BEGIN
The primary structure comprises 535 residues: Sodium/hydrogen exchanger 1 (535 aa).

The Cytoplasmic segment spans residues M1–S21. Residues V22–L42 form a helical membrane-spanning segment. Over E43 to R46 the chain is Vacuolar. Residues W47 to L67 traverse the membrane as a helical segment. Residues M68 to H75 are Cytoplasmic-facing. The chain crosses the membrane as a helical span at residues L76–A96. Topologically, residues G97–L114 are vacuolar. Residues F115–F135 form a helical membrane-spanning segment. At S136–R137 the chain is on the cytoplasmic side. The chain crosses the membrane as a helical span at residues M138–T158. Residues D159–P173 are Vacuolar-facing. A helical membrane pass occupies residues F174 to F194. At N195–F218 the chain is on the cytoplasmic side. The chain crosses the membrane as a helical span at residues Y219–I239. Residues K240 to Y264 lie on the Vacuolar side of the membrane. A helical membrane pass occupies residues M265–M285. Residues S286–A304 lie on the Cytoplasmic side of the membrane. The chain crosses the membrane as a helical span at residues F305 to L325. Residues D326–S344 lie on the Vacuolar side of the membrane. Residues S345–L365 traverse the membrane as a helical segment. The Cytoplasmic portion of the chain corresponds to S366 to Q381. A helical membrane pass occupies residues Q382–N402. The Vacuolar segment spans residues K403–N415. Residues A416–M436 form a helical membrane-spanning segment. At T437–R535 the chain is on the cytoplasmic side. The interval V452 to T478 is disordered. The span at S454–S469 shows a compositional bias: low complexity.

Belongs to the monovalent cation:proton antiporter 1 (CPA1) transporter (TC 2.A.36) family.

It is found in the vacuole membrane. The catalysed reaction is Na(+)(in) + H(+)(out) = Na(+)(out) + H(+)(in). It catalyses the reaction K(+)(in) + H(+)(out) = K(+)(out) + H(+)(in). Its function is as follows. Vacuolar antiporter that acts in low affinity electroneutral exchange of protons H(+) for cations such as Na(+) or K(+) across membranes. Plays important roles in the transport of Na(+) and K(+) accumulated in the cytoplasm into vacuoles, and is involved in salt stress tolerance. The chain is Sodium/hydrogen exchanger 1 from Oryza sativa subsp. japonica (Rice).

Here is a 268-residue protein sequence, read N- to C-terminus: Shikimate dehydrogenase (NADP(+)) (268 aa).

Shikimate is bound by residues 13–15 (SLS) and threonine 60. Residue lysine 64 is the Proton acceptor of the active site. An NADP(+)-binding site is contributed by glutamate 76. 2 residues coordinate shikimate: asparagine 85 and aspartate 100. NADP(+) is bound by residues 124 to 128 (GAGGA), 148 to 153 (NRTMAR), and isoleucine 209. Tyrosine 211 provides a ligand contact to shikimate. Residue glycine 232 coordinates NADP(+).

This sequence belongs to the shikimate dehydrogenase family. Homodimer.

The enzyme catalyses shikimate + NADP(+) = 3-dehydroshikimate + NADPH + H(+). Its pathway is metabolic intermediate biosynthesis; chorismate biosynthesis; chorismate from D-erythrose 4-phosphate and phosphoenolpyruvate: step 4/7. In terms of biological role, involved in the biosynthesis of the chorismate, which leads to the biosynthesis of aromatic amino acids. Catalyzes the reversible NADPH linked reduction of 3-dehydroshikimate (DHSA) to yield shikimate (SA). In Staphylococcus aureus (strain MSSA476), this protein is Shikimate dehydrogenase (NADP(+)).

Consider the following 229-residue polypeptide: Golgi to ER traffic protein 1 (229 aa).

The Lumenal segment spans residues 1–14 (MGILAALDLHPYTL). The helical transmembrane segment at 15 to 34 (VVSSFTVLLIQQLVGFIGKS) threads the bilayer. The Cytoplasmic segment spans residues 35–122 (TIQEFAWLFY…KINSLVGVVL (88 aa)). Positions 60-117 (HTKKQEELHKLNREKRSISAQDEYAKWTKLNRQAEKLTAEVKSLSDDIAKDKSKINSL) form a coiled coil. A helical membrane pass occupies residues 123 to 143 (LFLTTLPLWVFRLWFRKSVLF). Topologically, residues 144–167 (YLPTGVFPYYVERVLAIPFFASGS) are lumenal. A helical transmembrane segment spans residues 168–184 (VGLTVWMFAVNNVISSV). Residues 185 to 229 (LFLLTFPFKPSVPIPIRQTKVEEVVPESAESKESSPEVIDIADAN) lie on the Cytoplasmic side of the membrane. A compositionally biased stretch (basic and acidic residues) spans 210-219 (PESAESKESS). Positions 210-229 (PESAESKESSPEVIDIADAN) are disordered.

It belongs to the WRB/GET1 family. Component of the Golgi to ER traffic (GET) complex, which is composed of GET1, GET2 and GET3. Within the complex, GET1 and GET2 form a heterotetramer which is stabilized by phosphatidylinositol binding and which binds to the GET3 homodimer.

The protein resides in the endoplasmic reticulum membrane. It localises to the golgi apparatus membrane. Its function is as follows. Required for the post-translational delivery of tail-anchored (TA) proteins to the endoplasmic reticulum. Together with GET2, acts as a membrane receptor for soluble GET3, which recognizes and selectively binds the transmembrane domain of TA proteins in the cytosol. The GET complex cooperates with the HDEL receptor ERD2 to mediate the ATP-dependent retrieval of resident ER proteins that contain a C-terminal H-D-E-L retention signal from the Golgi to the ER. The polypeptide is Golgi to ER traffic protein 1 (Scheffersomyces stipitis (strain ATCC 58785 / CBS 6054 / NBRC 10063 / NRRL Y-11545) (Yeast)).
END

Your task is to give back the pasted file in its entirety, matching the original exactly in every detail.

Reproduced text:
The primary structure comprises 535 residues: Sodium/hydrogen exchanger 1 (535 aa).

The Cytoplasmic segment spans residues M1–S21. Residues V22–L42 form a helical membrane-spanning segment. Over E43 to R46 the chain is Vacuolar. Residues W47 to L67 traverse the membrane as a helical segment. Residues M68 to H75 are Cytoplasmic-facing. The chain crosses the membrane as a helical span at residues L76–A96. Topologically, residues G97–L114 are vacuolar. Residues F115–F135 form a helical membrane-spanning segment. At S136–R137 the chain is on the cytoplasmic side. The chain crosses the membrane as a helical span at residues M138–T158. Residues D159–P173 are Vacuolar-facing. A helical membrane pass occupies residues F174 to F194. At N195–F218 the chain is on the cytoplasmic side. The chain crosses the membrane as a helical span at residues Y219–I239. Residues K240 to Y264 lie on the Vacuolar side of the membrane. A helical membrane pass occupies residues M265–M285. Residues S286–A304 lie on the Cytoplasmic side of the membrane. The chain crosses the membrane as a helical span at residues F305 to L325. Residues D326–S344 lie on the Vacuolar side of the membrane. Residues S345–L365 traverse the membrane as a helical segment. The Cytoplasmic portion of the chain corresponds to S366 to Q381. A helical membrane pass occupies residues Q382–N402. The Vacuolar segment spans residues K403–N415. Residues A416–M436 form a helical membrane-spanning segment. At T437–R535 the chain is on the cytoplasmic side. The interval V452 to T478 is disordered. The span at S454–S469 shows a compositional bias: low complexity.

Belongs to the monovalent cation:proton antiporter 1 (CPA1) transporter (TC 2.A.36) family.

It is found in the vacuole membrane. The catalysed reaction is Na(+)(in) + H(+)(out) = Na(+)(out) + H(+)(in). It catalyses the reaction K(+)(in) + H(+)(out) = K(+)(out) + H(+)(in). Its function is as follows. Vacuolar antiporter that acts in low affinity electroneutral exchange of protons H(+) for cations such as Na(+) or K(+) across membranes. Plays important roles in the transport of Na(+) and K(+) accumulated in the cytoplasm into vacuoles, and is involved in salt stress tolerance. The chain is Sodium/hydrogen exchanger 1 from Oryza sativa subsp. japonica (Rice).

Here is a 268-residue protein sequence, read N- to C-terminus: Shikimate dehydrogenase (NADP(+)) (268 aa).

Shikimate is bound by residues 13–15 (SLS) and threonine 60. Residue lysine 64 is the Proton acceptor of the active site. An NADP(+)-binding site is contributed by glutamate 76. 2 residues coordinate shikimate: asparagine 85 and aspartate 100. NADP(+) is bound by residues 124 to 128 (GAGGA), 148 to 153 (NRTMAR), and isoleucine 209. Tyrosine 211 provides a ligand contact to shikimate. Residue glycine 232 coordinates NADP(+).

This sequence belongs to the shikimate dehydrogenase family. Homodimer.

The enzyme catalyses shikimate + NADP(+) = 3-dehydroshikimate + NADPH + H(+). Its pathway is metabolic intermediate biosynthesis; chorismate biosynthesis; chorismate from D-erythrose 4-phosphate and phosphoenolpyruvate: step 4/7. In terms of biological role, involved in the biosynthesis of the chorismate, which leads to the biosynthesis of aromatic amino acids. Catalyzes the reversible NADPH linked reduction of 3-dehydroshikimate (DHSA) to yield shikimate (SA). In Staphylococcus aureus (strain MSSA476), this protein is Shikimate dehydrogenase (NADP(+)).

Consider the following 229-residue polypeptide: Golgi to ER traffic protein 1 (229 aa).

The Lumenal segment spans residues 1–14 (MGILAALDLHPYTL). The helical transmembrane segment at 15 to 34 (VVSSFTVLLIQQLVGFIGKS) threads the bilayer. The Cytoplasmic segment spans residues 35–122 (TIQEFAWLFY…KINSLVGVVL (88 aa)). Positions 60-117 (HTKKQEELHKLNREKRSISAQDEYAKWTKLNRQAEKLTAEVKSLSDDIAKDKSKINSL) form a coiled coil. A helical membrane pass occupies residues 123 to 143 (LFLTTLPLWVFRLWFRKSVLF). Topologically, residues 144–167 (YLPTGVFPYYVERVLAIPFFASGS) are lumenal. A helical transmembrane segment spans residues 168–184 (VGLTVWMFAVNNVISSV). Residues 185 to 229 (LFLLTFPFKPSVPIPIRQTKVEEVVPESAESKESSPEVIDIADAN) lie on the Cytoplasmic side of the membrane. A compositionally biased stretch (basic and acidic residues) spans 210-219 (PESAESKESS). Positions 210-229 (PESAESKESSPEVIDIADAN) are disordered.

It belongs to the WRB/GET1 family. Component of the Golgi to ER traffic (GET) complex, which is composed of GET1, GET2 and GET3. Within the complex, GET1 and GET2 form a heterotetramer which is stabilized by phosphatidylinositol binding and which binds to the GET3 homodimer.

The protein resides in the endoplasmic reticulum membrane. It localises to the golgi apparatus membrane. Its function is as follows. Required for the post-translational delivery of tail-anchored (TA) proteins to the endoplasmic reticulum. Together with GET2, acts as a membrane receptor for soluble GET3, which recognizes and selectively binds the transmembrane domain of TA proteins in the cytosol. The GET complex cooperates with the HDEL receptor ERD2 to mediate the ATP-dependent retrieval of resident ER proteins that contain a C-terminal H-D-E-L retention signal from the Golgi to the ER. The polypeptide is Golgi to ER traffic protein 1 (Scheffersomyces stipitis (strain ATCC 58785 / CBS 6054 / NBRC 10063 / NRRL Y-11545) (Yeast)).